The worst foreign policy decision by the United States of the last generation -- and perhaps longer -- was the “war of choice” that it launched in Iraq in 2003 for the stated purpose of eliminating weapons of mass destruction that did not, in fact, exist. Understanding the illogic behind that disastrous decision has never been more relevant, because it is being used to justify a similarly misguided US policy today.
The decision to invade Iraq followed the illogic of then-US Vice President Richard Cheney, who declared that even if the risk of WMDs falling into terrorist hands was tiny -- say, 1 percent -- we should act as if that scenario would certainly occur.
Such reasoning is guaranteed to lead to wrong decisions more often than not. Yet the US and some of its allies are now using the Cheney Doctrine to attack Chinese technology. The US government argues that because we can’t know with certainty that Chinese technologies are safe, we should act as if they are certainly dangerous and bar them.
Proper decision-making applies probability estimates to alternative actions. A generation ago, US policymakers should have considered not only the (alleged) 1 percent risk of WMDs falling into terrorist hands, but also the 99 percent risk of a war based on flawed premises. By focusing only on the 1 percent risk, Cheney (and many others) distracted the public’s attention from the much greater likelihood that the Iraq War lacked justification and that it would gravely destabilize the Middle East and global politics.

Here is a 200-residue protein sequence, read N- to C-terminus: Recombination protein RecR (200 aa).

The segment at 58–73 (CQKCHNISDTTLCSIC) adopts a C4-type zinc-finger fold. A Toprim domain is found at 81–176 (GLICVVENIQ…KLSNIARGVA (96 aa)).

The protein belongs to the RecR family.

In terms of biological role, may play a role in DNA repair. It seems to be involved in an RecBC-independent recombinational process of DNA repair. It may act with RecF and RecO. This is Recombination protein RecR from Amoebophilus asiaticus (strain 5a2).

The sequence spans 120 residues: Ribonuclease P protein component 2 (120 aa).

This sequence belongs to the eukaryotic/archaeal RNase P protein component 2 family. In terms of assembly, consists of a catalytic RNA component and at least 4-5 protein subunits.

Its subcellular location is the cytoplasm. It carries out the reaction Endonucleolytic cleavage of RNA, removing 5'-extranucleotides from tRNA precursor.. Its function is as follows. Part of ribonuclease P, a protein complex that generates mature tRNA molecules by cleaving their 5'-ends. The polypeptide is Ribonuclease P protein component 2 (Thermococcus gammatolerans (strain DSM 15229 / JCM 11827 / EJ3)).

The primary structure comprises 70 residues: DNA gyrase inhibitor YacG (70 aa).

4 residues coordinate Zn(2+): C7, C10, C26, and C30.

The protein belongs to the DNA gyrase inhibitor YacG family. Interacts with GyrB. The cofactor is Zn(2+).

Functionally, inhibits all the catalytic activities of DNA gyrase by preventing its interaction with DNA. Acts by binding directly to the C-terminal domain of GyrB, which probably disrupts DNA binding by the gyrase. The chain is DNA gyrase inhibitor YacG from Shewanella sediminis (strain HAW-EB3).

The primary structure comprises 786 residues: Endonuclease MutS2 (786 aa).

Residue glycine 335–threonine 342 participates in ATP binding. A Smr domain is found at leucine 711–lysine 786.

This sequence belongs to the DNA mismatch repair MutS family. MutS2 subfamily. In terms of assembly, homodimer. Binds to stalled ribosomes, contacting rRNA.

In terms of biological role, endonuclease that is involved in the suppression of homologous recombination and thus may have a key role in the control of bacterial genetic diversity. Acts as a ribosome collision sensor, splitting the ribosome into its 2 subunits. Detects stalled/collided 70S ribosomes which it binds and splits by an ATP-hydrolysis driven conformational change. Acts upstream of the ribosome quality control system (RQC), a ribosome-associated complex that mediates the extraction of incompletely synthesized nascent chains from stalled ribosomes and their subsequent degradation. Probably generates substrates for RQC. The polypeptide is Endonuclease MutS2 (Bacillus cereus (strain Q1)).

The problem with the Cheney Doctrine is not only that it dictates taking actions predicated on small risks without considering the potentially very high costs. Politicians are tempted to whip up fears for ulterior purposes.
That is what US leaders are doing again: creating a panic over Chinese technology companies by raising, and exaggerating, tiny risks. The most pertinent case (but not the only one) is the US government attack on the wireless broadband company Huawei. The US is closing its markets to the company and trying hard to shut down its business around the world. As with Iraq, the US could end up creating a geopolitical disaster for no reason.
I have followed Huawei’s technological advances and work in developing countries, as I believe that 5G and other digital technologies offer a huge boost to ending poverty and other sustainable development goals. I have similarly interacted with other telecoms companies and encouraged the industry to step up actions for the SDGs. When I wrote a short foreword (without compensation) for a Huawei report on the topic, and was criticized by foes of China, I asked top industry and government officials for evidence of wayward activities by Huawei. I heard repeatedly that Huawei behaves no differently than trusted industry leaders.
The US government nonetheless argues that Huawei’s 5G equipment could undermine global security. A “backdoor” in Huawei’s software or hardware, US officials claim, could enable the Chinese government to engage in surveillance around the world. After all, US officials note, China’s laws require Chinese companies to cooperate with the government for purposes of national security.
Now, the facts are these. Huawei’s 5G equipment is low cost and high quality, currently ahead of many competitors, and already rolling out. Its high performance results from years of substantial spending on research and development, scale economies, and learning by doing in the Chinese digital marketplace. Given the technology’s importance for their sustainable development, low-income economies around the world would be foolhardy to reject an early 5G rollout.